Labor refers 'anti-competitive' sugar bill to ACCC

A CONTROVERSIAL sugar marketing bill passed in Queensland Parliament has been referred to the competition authority after the state government dubbed it anti-competitive.

The Katter's Australian Party bill passed late on Wednesday night with the support of the LNP and independent Billy Gordon.

KAP MP Shane Knuth said legislation would give greater support to sugar farmers in north Queensland.

"The principals of the bill are competition, and advocate choice, that right was protected," Mr Knuth said.

"Having a miller decide the sales price for the farmer is like a mining company deciding the wage for a worker - you need a representative," he said.

Labor, and the sugar millers, said the bill was re-regulating the industry, but the KAP, the LNP and growers group Canegrowers maintain it will increase competition.

It is only the eighth time a bill not presented by a government MP has passed through Queensland Parliament.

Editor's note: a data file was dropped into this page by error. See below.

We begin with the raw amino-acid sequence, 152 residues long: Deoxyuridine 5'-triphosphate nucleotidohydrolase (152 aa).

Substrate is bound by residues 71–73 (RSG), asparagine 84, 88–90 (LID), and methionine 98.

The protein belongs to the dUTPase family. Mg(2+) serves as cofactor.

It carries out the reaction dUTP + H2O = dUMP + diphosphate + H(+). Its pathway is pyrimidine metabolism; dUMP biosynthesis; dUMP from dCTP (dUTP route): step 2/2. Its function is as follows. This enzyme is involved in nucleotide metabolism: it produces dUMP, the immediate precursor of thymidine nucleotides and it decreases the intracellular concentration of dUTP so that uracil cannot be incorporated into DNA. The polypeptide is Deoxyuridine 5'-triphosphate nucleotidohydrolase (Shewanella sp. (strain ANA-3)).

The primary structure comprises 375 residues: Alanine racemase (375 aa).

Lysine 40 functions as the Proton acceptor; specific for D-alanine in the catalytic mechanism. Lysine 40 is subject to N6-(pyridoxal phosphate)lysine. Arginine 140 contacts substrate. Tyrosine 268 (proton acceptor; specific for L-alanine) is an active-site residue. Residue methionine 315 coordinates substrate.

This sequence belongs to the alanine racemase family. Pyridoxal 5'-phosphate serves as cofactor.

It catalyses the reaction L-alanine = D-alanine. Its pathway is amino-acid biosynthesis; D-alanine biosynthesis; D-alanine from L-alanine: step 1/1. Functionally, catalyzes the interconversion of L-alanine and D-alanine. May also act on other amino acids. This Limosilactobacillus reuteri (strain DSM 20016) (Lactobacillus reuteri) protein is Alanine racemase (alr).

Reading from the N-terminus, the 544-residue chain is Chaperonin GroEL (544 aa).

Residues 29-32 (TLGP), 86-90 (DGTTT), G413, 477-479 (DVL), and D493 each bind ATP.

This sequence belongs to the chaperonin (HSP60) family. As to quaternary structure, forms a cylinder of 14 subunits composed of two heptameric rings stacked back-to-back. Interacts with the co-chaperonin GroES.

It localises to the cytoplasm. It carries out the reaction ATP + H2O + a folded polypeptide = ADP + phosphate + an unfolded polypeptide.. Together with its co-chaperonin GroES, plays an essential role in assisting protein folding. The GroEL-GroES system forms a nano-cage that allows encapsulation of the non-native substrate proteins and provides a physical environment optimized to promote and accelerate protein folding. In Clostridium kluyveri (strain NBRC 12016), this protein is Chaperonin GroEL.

The Labor government, which voted against the bill, said the bill was anti-competitive and, by Thursday morning, had written to the ACCC regarding the bill.

LNP Nanango MP Deb Frecklington said in parliament that the legislation would give farmers greater freedom.

"The overwhelming majority of growers are locked into supplying the local mill, giving those mills a position of monopoly market power," she said.

But Labor Maryborough MP Bruce Saunders told parliament the bill would heavily impact the sugar industry in his electorate.

"This bill will have a devastating effect on the Maryborough economy," he said.

"I have worked hard as the local member with cane growers and with the mill to get unallocated state land for the mill to advance the mill and produce more cane to take it up over the benchmark 1.2 million tonnes to make the mill viable. We have worked very hard. This bill jeopardises that."

- APN NEWSDESK



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